3 pages/≈825 words
Religion & Theology
The View Of Islam And Democracy Changes With Different Groups (Essay Sample)
discuss islam based on democracysource..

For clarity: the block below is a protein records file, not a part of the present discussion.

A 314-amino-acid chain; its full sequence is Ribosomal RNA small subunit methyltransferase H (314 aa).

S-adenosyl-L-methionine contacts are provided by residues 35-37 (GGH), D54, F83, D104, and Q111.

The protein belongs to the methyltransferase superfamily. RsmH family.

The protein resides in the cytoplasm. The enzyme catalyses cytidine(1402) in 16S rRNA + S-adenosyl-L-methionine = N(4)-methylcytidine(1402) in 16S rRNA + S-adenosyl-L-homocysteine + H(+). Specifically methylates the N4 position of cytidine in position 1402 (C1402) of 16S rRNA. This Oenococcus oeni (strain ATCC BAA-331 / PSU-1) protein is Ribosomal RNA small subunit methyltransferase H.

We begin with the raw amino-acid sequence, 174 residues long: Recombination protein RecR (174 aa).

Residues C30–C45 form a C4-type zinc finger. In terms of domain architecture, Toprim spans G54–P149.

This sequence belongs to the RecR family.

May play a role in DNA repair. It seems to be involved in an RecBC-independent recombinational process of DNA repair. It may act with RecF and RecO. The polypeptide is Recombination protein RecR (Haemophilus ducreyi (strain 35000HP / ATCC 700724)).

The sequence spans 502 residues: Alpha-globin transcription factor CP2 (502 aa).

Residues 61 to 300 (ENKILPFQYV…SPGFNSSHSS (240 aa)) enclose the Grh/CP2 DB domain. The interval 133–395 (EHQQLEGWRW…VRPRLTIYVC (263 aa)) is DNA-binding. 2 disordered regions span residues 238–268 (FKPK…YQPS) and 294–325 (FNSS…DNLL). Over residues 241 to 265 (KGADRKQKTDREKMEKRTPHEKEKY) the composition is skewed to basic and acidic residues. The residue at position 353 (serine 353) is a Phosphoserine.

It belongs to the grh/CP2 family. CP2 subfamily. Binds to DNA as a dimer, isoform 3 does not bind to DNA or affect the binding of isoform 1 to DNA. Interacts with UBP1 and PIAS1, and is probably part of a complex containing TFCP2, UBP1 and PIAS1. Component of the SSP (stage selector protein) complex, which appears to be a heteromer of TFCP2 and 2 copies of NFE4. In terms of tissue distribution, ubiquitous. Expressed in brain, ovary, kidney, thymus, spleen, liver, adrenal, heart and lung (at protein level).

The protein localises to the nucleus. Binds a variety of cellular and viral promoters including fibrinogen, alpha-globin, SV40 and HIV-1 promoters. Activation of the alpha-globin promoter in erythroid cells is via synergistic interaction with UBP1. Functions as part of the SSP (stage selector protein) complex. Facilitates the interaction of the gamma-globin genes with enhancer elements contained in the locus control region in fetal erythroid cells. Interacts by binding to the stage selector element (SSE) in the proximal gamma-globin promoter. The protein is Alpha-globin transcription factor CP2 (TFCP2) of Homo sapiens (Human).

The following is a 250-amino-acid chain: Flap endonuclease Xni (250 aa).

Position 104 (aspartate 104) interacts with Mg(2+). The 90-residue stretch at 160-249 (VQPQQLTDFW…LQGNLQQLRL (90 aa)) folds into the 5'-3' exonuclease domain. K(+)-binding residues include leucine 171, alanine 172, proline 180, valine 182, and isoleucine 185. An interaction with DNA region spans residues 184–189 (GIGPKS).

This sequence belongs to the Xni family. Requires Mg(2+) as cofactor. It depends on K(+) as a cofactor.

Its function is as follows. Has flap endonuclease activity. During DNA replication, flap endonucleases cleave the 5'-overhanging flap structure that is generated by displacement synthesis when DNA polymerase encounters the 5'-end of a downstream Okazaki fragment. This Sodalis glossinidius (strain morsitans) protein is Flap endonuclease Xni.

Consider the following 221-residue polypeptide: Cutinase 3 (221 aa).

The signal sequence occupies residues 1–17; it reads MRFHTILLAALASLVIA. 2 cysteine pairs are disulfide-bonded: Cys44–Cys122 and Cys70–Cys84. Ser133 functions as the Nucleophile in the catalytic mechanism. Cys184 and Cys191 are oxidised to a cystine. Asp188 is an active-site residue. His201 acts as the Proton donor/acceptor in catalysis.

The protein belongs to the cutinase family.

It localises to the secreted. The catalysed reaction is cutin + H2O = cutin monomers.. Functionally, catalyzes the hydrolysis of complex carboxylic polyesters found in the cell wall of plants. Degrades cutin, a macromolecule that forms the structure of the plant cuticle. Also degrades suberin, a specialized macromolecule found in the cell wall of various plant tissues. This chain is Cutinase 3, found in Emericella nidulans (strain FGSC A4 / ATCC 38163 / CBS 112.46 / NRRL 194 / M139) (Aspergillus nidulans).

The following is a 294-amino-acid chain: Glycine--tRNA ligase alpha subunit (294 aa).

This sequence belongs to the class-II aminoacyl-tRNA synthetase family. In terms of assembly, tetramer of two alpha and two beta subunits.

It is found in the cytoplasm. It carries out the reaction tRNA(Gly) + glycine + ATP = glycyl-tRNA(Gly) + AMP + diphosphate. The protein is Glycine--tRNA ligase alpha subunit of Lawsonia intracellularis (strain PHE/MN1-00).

ISLAM AND DEMOCRACY Name Course Code: Philosophy and Religion/Islamic Studies Date In Islam and democracy, Esposito and Voll (2001), argue that the view of Islam and democracy varies with different groups and it has seen vivid changes over time. For instance, Islamic groups advocate for democracy so that they can ascend to power, while Islamic intellectuals view Islam as quintessential in the fulfillment of democracy. Other groups believe that Islam assists in creating ethical and moral consciousness in the political arena. Contemporary Muslims recognize consultations between democracy and Islam. In Identity, Immigration and Liberal democracy, Francis Fukuyama (2006), recognizes there is a “hole” in the modern liberal democracy and political identity, which is the root cause for radical Islamism. In essence, traditional Islamic groups believed in the sovereignty of Allah and the transformation to people sovereignty amounts to idolatry, which contradicts the supreme nature of God (Esposito and Voll 2001, 2). The two authors further suggest that there exists a void in world democracies, especially where politics is devoid of spiritual incorporation. Traditional Islam does not lead to radicalism, but the failure to incorporate religion with politics (Fukuyama 2006, 6).[. Esposito and Voll (2001) noted that proponents of Islamic democracy concur that world democracies suffer from spiritual vacuum. Esposito, John L, and John O Voll. 2001. "Islam and Democracy." Humanities, 1-5. /news/humanities/2001-11/islam.htmlFukuyama (2006, 10) indicated that recognition on the basis of shared humanity is not sufficient, especially when dealing with marginalized groups. Fukuyoma, Francis. 2006. "Identity, Immigration, and Liberal Democracy." Project Muse, 5-20.] While Esposito and Voll (2001, 3) assume, through “tawhid,” that the spiritual and physical self shape people’s views and ideologies of religion and democracy, Fukuyama (2006, 8) recognizes the inner self and the need for the outward self to conform to the social requirements often imposed by political institutions and governments. In essence, the authors agree that the inner self controls and shapes the moral believes and political ideologies based on the cultural identity of a person. For instance, a Pakistan national will not find it difficult to live in Pakistan because the inner self (spirit self) is not in contradiction with the governance. However, when the same individual moves to Europe, the inner self and the physical person will be at loggerheads. The inner self is Islamic by design and culture, but finds itself in an environment where social conformity to non-Muslim ideologies is paramount. The difference leads to radical Islamism as he tries to identify with the political governance in Europe. The strength of Fukuyama (2006) argument is in the modern liberal democracy, which pitched an individual with the state and it disregarded groups whose unifying factor is religion or culture. Unfortunately, the disconnection between “state” and groups formed the foundation of western democracies. Therefore, in such areas Islam and democracy remain in conflict. However, its weakness is in the design of the political arena, which fails to integrate religion and governance. Fukuyama (9) noted that multiculturalism should not only focus on tolerating cultural diversity, but also the legal recognition of religious and ethnic groups. Esposito and Voll (3) reiterate the sentiments by advocating Islam as the driving tool for ethical and moral governance in politics. The strength of Esposito and Voll (2001, 3) is that Islamic doctrine recognizes people as the stewards (caliphs) of resources on earth. Subsequently, to ensure democracy the views of the people, through proper consultations, have a place in the determination of political governance. Its weakness is in the failure to correlate people beliefs and their roles in shaping democracy. In Europe, political identity can neutralize radical Islam through religion and political inclusivity. For instance, Muslims require integration into the political divide to avoid seclusion and delineation, which result from a fi...
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